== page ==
Treatment Fixes Spinal Injuries in Dogs
Similar therapy a long way off for humans
FRIDAY, Dec. 3, 2004 (HealthDayNews) -- A technique that helps heal spinal injuries in dogs may lead the way to future methods of preventing paralysis in humans who've suffered spinal damage.
Purdue University researchers found that injection of a liquid polymer called polyethylene glycol (PEG) within 72 hours of spinal injury prevented serious spinal cord damage in the majority of 19 dogs that received the injection.
"Nearly 75 percent of the dogs we treated with PEG were able to resume a normal life. Some healed so well that they could go on as if nothing happened," researcher Richard Borgens, director of the Center for Paralysis Research at Purdue's School of Veterinary Medicine, said in a prepared statement.
"In most dogs, we found a PEG injection within 36 hours can restore sensitivity and even mobility within three weeks. These results are unprecedented in paralysis research," Borgens said.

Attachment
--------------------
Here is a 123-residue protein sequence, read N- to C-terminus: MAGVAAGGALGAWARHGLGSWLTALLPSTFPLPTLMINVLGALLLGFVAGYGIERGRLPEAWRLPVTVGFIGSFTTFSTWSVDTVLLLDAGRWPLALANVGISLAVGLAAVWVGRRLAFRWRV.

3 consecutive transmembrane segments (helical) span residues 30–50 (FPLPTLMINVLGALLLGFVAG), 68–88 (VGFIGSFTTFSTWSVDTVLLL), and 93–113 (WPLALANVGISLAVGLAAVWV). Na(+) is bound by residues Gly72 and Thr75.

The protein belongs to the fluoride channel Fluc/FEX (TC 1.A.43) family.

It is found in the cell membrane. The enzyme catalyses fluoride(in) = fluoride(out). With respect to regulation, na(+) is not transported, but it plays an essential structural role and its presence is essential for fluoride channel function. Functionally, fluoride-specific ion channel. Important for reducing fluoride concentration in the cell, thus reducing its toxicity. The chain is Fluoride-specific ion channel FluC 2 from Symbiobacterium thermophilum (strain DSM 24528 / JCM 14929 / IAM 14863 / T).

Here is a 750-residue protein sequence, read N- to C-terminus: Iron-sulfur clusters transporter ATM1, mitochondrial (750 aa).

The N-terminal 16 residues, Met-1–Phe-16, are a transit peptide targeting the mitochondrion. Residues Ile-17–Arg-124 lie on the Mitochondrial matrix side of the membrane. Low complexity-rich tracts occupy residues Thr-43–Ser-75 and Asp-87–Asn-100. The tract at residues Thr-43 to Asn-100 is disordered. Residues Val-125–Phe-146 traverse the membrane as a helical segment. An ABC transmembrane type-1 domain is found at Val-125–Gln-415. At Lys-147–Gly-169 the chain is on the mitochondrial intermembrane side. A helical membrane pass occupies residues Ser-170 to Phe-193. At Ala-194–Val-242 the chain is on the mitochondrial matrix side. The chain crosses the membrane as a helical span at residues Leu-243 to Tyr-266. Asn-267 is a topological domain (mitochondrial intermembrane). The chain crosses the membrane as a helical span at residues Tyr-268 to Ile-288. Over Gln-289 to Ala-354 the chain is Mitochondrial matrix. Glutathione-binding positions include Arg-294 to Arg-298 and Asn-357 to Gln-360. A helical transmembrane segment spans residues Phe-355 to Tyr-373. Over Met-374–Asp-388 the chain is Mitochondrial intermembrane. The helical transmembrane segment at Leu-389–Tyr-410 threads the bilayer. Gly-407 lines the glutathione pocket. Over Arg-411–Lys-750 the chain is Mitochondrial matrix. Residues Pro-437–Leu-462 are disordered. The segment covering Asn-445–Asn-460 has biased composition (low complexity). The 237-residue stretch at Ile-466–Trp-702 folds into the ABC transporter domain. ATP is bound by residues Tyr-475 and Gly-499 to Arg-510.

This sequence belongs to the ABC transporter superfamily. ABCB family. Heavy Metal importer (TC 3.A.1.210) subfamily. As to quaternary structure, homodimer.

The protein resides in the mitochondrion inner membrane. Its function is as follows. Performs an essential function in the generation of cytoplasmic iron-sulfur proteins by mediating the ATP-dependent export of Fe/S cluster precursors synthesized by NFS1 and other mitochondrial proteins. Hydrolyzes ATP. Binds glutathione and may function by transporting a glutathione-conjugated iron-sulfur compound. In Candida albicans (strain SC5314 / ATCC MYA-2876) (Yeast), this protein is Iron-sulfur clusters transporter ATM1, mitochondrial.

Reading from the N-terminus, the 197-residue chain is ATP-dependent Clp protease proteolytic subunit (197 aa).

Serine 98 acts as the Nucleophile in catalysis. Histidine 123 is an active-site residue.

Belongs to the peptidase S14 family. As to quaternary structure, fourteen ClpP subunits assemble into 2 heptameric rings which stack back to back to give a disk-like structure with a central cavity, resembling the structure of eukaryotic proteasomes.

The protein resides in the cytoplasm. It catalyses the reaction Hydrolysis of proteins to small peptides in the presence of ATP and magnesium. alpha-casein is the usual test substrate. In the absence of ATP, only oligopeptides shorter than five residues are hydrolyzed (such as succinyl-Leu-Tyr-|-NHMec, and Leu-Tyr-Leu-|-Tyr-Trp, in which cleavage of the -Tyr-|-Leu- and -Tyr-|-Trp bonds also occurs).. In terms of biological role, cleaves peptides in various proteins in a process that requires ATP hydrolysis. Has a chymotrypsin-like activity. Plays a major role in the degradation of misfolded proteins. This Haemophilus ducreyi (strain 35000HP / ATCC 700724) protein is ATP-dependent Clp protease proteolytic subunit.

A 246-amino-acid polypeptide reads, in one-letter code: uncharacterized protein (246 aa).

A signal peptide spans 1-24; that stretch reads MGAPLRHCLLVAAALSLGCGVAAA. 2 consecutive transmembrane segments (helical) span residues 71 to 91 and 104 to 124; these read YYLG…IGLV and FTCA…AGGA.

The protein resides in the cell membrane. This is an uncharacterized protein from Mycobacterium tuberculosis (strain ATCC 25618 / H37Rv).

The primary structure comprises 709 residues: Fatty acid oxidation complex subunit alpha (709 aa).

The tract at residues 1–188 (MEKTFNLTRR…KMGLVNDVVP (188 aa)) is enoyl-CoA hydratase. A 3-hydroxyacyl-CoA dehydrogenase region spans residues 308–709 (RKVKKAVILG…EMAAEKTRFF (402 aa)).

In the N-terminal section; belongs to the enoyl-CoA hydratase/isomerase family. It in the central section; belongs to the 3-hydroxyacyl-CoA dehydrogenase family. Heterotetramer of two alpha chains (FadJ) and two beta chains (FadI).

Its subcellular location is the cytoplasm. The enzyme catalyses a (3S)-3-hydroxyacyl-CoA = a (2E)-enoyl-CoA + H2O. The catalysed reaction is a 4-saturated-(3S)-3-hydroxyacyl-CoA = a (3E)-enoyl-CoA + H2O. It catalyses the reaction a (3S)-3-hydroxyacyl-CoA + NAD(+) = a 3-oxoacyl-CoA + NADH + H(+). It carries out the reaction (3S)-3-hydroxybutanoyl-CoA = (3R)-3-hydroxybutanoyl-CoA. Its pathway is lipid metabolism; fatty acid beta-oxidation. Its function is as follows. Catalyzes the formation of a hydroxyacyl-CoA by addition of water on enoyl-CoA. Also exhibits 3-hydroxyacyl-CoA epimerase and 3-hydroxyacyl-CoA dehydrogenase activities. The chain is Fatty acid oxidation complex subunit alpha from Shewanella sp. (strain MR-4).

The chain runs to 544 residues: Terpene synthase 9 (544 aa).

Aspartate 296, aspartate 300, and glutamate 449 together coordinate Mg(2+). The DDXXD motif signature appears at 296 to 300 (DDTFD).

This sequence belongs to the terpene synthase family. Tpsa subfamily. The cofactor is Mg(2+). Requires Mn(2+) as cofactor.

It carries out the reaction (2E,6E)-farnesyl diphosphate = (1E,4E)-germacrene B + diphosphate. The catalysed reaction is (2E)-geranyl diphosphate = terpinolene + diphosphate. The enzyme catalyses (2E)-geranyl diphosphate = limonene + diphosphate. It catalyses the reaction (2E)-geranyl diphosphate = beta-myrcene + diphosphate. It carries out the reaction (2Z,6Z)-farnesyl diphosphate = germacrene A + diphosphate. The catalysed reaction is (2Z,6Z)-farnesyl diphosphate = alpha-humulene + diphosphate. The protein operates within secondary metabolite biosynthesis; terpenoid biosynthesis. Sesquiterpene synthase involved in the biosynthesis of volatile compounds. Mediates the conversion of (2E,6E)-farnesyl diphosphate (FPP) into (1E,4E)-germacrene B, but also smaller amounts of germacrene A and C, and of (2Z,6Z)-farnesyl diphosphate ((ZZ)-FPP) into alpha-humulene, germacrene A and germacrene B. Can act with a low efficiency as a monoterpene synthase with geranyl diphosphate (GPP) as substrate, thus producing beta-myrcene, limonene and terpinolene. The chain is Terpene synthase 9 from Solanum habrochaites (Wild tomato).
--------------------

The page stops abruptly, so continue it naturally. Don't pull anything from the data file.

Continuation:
The findings appear in the December issue of the Journal of Neurotrauma.
The PEG solution prevents injured spinal cord nerve cells from irreversible rupturing. Stopping this process means the nerve cells can then heal themselves.
While this method seems effective in dogs, a similar treatment for humans is a long way off.
"There are significant differences between canine and human spinal cords that must be addressed before this treatment can be applied to people. In dogs, for example, some of the control of walking actually takes place in the spine, while in humans all of this control resides in our brains," Borgens said.
"Additionally, PEG cannot just be used off the shelf -- it must have a high level of purity for it to be effective. This is very promising research, but it won't be available in your hospital for some time," he said.
The American Association of Neurological Surgeons has more about spinal cord injury.